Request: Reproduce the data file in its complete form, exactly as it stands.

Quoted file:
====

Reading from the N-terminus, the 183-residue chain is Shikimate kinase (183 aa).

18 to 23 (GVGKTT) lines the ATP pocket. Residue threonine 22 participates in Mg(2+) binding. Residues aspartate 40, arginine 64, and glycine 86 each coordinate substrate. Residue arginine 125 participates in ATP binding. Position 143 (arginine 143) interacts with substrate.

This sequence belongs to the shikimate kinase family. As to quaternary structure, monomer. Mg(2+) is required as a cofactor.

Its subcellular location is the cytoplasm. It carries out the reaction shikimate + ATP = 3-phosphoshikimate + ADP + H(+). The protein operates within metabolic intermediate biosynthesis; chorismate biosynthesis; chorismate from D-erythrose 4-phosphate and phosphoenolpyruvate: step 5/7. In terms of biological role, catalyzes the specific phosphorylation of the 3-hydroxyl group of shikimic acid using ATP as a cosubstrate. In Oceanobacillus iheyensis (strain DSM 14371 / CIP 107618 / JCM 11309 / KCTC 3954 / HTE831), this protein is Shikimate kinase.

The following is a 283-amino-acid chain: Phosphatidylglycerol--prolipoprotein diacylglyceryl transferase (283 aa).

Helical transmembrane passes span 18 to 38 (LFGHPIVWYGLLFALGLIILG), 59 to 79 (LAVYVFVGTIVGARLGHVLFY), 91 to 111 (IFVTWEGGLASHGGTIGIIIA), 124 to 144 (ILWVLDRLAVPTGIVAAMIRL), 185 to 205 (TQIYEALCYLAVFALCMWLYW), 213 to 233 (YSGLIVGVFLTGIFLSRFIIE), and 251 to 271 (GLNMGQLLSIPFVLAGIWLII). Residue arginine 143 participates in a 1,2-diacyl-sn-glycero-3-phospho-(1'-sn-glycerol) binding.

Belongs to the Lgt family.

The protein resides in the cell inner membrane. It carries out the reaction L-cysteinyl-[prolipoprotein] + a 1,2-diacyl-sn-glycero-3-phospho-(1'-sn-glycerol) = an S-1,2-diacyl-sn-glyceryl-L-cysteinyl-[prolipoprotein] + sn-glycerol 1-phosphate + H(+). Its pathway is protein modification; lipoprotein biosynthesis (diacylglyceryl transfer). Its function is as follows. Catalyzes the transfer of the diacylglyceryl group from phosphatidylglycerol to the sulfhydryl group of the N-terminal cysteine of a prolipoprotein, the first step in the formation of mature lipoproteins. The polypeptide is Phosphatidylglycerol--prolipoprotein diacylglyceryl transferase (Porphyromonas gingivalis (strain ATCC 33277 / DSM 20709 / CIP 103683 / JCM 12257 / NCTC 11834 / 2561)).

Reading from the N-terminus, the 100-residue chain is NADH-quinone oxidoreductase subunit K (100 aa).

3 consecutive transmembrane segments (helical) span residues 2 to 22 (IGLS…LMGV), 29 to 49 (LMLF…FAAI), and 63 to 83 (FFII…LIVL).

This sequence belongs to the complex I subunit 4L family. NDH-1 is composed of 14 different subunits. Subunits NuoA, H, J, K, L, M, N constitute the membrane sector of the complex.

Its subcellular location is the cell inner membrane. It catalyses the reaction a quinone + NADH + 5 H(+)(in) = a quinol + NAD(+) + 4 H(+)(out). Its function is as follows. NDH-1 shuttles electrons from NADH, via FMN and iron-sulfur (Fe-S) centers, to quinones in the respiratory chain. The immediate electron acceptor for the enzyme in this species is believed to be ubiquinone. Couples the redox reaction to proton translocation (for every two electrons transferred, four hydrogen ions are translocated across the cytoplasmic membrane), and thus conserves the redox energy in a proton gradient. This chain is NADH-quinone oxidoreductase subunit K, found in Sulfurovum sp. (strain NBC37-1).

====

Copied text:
Reading from the N-terminus, the 183-residue chain is Shikimate kinase (183 aa).

18 to 23 (GVGKTT) lines the ATP pocket. Residue threonine 22 participates in Mg(2+) binding. Residues aspartate 40, arginine 64, and glycine 86 each coordinate substrate. Residue arginine 125 participates in ATP binding. Position 143 (arginine 143) interacts with substrate.

This sequence belongs to the shikimate kinase family. As to quaternary structure, monomer. Mg(2+) is required as a cofactor.

Its subcellular location is the cytoplasm. It carries out the reaction shikimate + ATP = 3-phosphoshikimate + ADP + H(+). The protein operates within metabolic intermediate biosynthesis; chorismate biosynthesis; chorismate from D-erythrose 4-phosphate and phosphoenolpyruvate: step 5/7. In terms of biological role, catalyzes the specific phosphorylation of the 3-hydroxyl group of shikimic acid using ATP as a cosubstrate. In Oceanobacillus iheyensis (strain DSM 14371 / CIP 107618 / JCM 11309 / KCTC 3954 / HTE831), this protein is Shikimate kinase.

The following is a 283-amino-acid chain: Phosphatidylglycerol--prolipoprotein diacylglyceryl transferase (283 aa).

Helical transmembrane passes span 18 to 38 (LFGHPIVWYGLLFALGLIILG), 59 to 79 (LAVYVFVGTIVGARLGHVLFY), 91 to 111 (IFVTWEGGLASHGGTIGIIIA), 124 to 144 (ILWVLDRLAVPTGIVAAMIRL), 185 to 205 (TQIYEALCYLAVFALCMWLYW), 213 to 233 (YSGLIVGVFLTGIFLSRFIIE), and 251 to 271 (GLNMGQLLSIPFVLAGIWLII). Residue arginine 143 participates in a 1,2-diacyl-sn-glycero-3-phospho-(1'-sn-glycerol) binding.

Belongs to the Lgt family.

The protein resides in the cell inner membrane. It carries out the reaction L-cysteinyl-[prolipoprotein] + a 1,2-diacyl-sn-glycero-3-phospho-(1'-sn-glycerol) = an S-1,2-diacyl-sn-glyceryl-L-cysteinyl-[prolipoprotein] + sn-glycerol 1-phosphate + H(+). Its pathway is protein modification; lipoprotein biosynthesis (diacylglyceryl transfer). Its function is as follows. Catalyzes the transfer of the diacylglyceryl group from phosphatidylglycerol to the sulfhydryl group of the N-terminal cysteine of a prolipoprotein, the first step in the formation of mature lipoproteins. The polypeptide is Phosphatidylglycerol--prolipoprotein diacylglyceryl transferase (Porphyromonas gingivalis (strain ATCC 33277 / DSM 20709 / CIP 103683 / JCM 12257 / NCTC 11834 / 2561)).

Reading from the N-terminus, the 100-residue chain is NADH-quinone oxidoreductase subunit K (100 aa).

3 consecutive transmembrane segments (helical) span residues 2 to 22 (IGLS…LMGV), 29 to 49 (LMLF…FAAI), and 63 to 83 (FFII…LIVL).

This sequence belongs to the complex I subunit 4L family. NDH-1 is composed of 14 different subunits. Subunits NuoA, H, J, K, L, M, N constitute the membrane sector of the complex.

Its subcellular location is the cell inner membrane. It catalyses the reaction a quinone + NADH + 5 H(+)(in) = a quinol + NAD(+) + 4 H(+)(out). Its function is as follows. NDH-1 shuttles electrons from NADH, via FMN and iron-sulfur (Fe-S) centers, to quinones in the respiratory chain. The immediate electron acceptor for the enzyme in this species is believed to be ubiquinone. Couples the redox reaction to proton translocation (for every two electrons transferred, four hydrogen ions are translocated across the cytoplasmic membrane), and thus conserves the redox energy in a proton gradient. This chain is NADH-quinone oxidoreductase subunit K, found in Sulfurovum sp. (strain NBC37-1).